mark a relation as an equivalence relation
Major Section:  RULE-CLASSES

See rule-classes for a general discussion of rule classes and how they are used to build rules from formulas. An example :corollary formula from which a :equivalence rule might be built is as follows. (We assume that r-equal has been defined.)

(and (booleanp (r-equal x y))
     (r-equal x x)
     (implies (r-equal x y) (r-equal y x))
     (implies (and (r-equal x y)
                   (r-equal y z))
              (r-equal x z))).
Also see defequiv.

General Form:
(and (booleanp (equiv x y))
     (equiv x x)
     (implies (equiv x y) (equiv y x))
     (implies (and (equiv x y)
                   (equiv y z))
              (equiv x z)))
except that the order of the conjuncts and terms and the choice of variable symbols is unimportant. The effect of such a rule is to identify equiv as an equivalence relation. Note that only Boolean 2-place function symbols can be treated as equivalence relations. See congruence and see refinement for closely related concepts.

The macro form (defequiv equiv) is an abbreviation for a defthm of rule-class :equivalence that establishes that equiv is an equivalence relation. It generates the formula shown above. See defequiv.

When equiv is marked as an equivalence relation, its reflexivity, symmetry, and transitivity are built into the system in a deeper way than via :rewrite rules. More importantly, after equiv has been shown to be an equivalence relation, lemmas about equiv, e.g.,

(implies hyps (equiv lhs rhs)),
when stored as :rewrite rules, cause the system to rewrite certain occurrences of (instances of) lhs to (instances of) rhs. Roughly speaking, an occurrence of lhs in the kth argument of some fn-expression, (fn ... lhs' ...), can be rewritten to produce (fn ... rhs' ...), provided the system ``knows'' that the value of fn is unaffected by equiv-substitution in the kth argument. Such knowledge is communicated to the system via ``congruence lemmas.''

For example, suppose that r-equal is known to be an equivalence relation. The :congruence lemma

(implies (r-equal s1 s2)
         (equal (fn s1 n) (fn s2 n)))
informs the rewriter that, while rewriting the first argument of fn-expressions, it is permitted to use r-equal rewrite-rules. See congruence for details about :congruence lemmas. Interestingly, congruence lemmas are automatically created when an equivalence relation is stored, saying that either of the equivalence relation's arguments may be replaced by an equivalent argument. That is, if the equivalence relation is fn, we store congruence rules that state the following fact:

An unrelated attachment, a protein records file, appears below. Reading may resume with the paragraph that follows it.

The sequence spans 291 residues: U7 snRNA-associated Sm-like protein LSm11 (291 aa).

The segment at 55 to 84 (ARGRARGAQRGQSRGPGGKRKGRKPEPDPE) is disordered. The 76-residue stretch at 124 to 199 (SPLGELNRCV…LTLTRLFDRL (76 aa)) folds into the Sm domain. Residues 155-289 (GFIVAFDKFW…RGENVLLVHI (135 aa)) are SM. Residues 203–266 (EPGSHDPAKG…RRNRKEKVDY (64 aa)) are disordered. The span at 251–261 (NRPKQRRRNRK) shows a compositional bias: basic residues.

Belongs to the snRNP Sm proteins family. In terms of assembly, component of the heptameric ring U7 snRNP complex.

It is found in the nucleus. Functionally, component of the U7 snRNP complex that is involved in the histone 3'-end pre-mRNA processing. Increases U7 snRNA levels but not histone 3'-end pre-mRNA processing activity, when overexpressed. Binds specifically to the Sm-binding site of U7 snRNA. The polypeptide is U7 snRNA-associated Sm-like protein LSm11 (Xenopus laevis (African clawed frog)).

(implies (and (fn x1 y1)
              (fn x2 y2))
         (iff (fn x1 x2) (fn y1 y2)))
Another aspect of equivalence relations is that of ``refinement.'' We say equiv1 ``refines'' equiv2 iff (equiv1 x y) implies (equiv2 x y). :refinement rules permit you to establish such connections between your equivalence relations. The value of refinements is that if the system is trying to rewrite something while maintaining equiv2 it is permitted to use as a :rewrite rule any refinement of equiv2. Thus, if equiv1 is a refinement of equiv2 and there are equiv1 rewrite-rules available, they can be brought to bear while maintaining equiv2. See refinement.

The system initially has knowledge of two equivalence relations, equality, denoted by the symbol equal, and propositional equivalence, denoted by iff. Equal is known to be a refinement of all equivalence relations and to preserve equality across all arguments of all functions.

Typically there are five steps involved in introducing and using a new equivalence relation, equiv.

(1) Define equiv,

(2) prove the :equivalence lemma about equiv,

(3) prove the :congruence lemmas that show where equiv can be used to maintain known relations,